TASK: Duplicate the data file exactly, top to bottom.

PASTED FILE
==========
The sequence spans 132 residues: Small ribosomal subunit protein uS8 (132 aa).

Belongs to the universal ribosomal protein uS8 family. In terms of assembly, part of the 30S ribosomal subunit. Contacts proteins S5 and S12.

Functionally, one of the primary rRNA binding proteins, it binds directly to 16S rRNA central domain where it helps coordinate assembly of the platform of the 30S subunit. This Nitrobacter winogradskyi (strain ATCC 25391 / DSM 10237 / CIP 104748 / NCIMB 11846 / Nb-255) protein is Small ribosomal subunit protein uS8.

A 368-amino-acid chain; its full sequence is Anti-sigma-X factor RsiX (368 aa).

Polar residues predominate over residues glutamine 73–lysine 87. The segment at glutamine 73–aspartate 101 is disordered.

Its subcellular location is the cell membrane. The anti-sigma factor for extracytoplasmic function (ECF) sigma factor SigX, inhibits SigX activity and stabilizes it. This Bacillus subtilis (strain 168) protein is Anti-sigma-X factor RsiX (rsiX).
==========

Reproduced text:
The sequence spans 132 residues: Small ribosomal subunit protein uS8 (132 aa).

Belongs to the universal ribosomal protein uS8 family. In terms of assembly, part of the 30S ribosomal subunit. Contacts proteins S5 and S12.

Functionally, one of the primary rRNA binding proteins, it binds directly to 16S rRNA central domain where it helps coordinate assembly of the platform of the 30S subunit. This Nitrobacter winogradskyi (strain ATCC 25391 / DSM 10237 / CIP 104748 / NCIMB 11846 / Nb-255) protein is Small ribosomal subunit protein uS8.

A 368-amino-acid chain; its full sequence is Anti-sigma-X factor RsiX (368 aa).

Polar residues predominate over residues glutamine 73–lysine 87. The segment at glutamine 73–aspartate 101 is disordered.

Its subcellular location is the cell membrane. The anti-sigma factor for extracytoplasmic function (ECF) sigma factor SigX, inhibits SigX activity and stabilizes it. This Bacillus subtilis (strain 168) protein is Anti-sigma-X factor RsiX (rsiX).